Danny Kane's fitness column: Dealing with adversity

By A Reporter   |   IOM Reporter   |
Thursday 24th February 2022 12:29 pm
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Danny Kane ()

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For those who follow me on social media or know me to say hi, you’ll probably know I’ve recently broken my foot playing football - three weeks after recovering from a broken hand playing rugby.

I’m looking at about eight weeks total in my leg cast, after about seven weeks in my wrist cast. I’m sure you can only begin to imagine how lovely my hand smelt on the day the cast was finally removed.

It’s safe to say that my bones haven’t had the best of luck recently.

The point of this article isn’t a ’look at me I’ve broken another bone’, neither is it me looking for any sympathy.

I’m writing this article so that you, as the reader, can learn to take positives from potentially negative situations.

Yes, I would much prefer to have been injury-free over the past four months, but it’s something I cannot change, and I’ve actually found some really positive situations have come from it.

Firstly I’ve become a lot more grateful for the times that I could write freely (I broke my writing hand), and walk without crutches.

Ever get a blocked nose and dream about the times you could breathe freely, but when your nose becomes unblocked again you forgot it ever happened?

This time has made me really appreciate what I have, and think about people who are living with chronic illness, or dealing with longer term injuries.

Take time daily to actively look for things you’re grateful for.

If you struggle with this, try and imagine things being taken away, and think how it would make you feel.

Secondly I’ve actually been able to turn my focus to other areas.

A good example of this is I’m now focussing on developing some upper body strength while I can’t squat or do anything lower body.

Hopefully when I’m out of this cast I’ll have gained some nice muscle mass to my arms and shoulders, something I have lacked previously. I’m hoping I’ll break my pull-up personal best too.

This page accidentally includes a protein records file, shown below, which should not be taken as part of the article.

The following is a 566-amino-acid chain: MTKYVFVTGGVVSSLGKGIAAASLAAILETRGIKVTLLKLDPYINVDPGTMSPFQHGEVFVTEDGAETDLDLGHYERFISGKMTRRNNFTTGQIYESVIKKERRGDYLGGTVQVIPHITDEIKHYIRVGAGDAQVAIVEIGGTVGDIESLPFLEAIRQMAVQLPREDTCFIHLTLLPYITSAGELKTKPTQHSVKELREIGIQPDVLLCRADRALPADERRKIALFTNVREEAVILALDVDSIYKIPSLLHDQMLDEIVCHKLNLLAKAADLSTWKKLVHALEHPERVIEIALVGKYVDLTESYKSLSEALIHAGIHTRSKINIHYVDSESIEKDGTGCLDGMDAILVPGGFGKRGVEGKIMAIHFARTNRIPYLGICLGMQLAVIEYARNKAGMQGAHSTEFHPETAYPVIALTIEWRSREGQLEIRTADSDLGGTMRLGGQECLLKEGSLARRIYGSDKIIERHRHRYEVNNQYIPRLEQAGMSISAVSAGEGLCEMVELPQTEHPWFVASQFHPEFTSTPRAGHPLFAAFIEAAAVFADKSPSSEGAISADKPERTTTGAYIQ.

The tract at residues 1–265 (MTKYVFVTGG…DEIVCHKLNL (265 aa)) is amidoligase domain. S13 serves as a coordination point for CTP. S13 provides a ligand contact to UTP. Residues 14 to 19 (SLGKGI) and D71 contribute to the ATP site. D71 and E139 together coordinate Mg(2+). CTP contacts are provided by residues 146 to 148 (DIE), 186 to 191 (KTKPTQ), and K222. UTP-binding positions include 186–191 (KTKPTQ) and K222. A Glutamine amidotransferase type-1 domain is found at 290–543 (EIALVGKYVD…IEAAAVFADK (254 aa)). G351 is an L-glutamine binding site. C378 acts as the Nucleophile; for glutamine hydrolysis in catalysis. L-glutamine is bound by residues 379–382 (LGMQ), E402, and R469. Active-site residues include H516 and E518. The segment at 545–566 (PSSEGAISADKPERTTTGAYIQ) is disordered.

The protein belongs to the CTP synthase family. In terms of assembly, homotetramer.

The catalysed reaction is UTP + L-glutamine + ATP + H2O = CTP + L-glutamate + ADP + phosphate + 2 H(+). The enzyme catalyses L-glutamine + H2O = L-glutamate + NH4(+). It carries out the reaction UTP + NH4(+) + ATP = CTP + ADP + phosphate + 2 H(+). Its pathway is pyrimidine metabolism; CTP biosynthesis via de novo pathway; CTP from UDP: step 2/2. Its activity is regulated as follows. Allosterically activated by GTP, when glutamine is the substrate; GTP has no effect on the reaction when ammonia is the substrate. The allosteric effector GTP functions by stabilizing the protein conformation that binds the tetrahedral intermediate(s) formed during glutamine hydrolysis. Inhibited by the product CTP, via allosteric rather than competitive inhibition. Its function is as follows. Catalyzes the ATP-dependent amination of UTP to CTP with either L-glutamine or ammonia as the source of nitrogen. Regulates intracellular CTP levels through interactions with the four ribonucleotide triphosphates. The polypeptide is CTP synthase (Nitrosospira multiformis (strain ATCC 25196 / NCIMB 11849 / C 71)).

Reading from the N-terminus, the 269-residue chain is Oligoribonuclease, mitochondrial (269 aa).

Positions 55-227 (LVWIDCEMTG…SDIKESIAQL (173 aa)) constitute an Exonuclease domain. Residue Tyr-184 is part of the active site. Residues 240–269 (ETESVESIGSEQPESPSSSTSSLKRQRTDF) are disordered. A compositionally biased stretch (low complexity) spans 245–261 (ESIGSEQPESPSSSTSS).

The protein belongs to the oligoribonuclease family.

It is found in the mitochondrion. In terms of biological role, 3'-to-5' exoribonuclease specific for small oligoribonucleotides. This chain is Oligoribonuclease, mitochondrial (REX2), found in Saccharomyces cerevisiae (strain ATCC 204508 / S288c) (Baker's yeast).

Without breaking my foot, I probably wouldn’t have allocated extra time to my upper body work. Every cloud, eh?

I’ve also been doing a lot of reading recently, and more specifically I’ve been reading about ancient philosophy and stoicism.

Something that a lot of the ancient and modern philosophers agreed on is that there’s no point wasting energy worrying about what you cannot change. That energy is only going to negatively affect you and be absolutely no help to fixing the situation.

Is getting upset you’ve missed your bus going to make the bus come back? Probably not.

Focus on what you CAN change, and be at peace with what you cannot.

Also something I’m a big advocate of is that real growth comes from stress and hardship.

This is the same with weight training - you put muscles through stress, they will grow and be stronger.

You put a human through tough times, they will grow and be stronger. A quote I absolutely love is ’smooth seas never made a good sailor’.

I’d like you to remember this when things aren’t necessarily going your way.

If you’re never tested, how will you know how strong and resilient you actually are?

To summarise this piece, try and see positives from every situation.

Lost the use of a leg? Work on your upper body.

Has your car broken down? See it as a nice chance to take yourself for a long walk.

Is life hard at the moment? See it as your time to grow.

When one door closes, another one opens.

As always, thanks for reading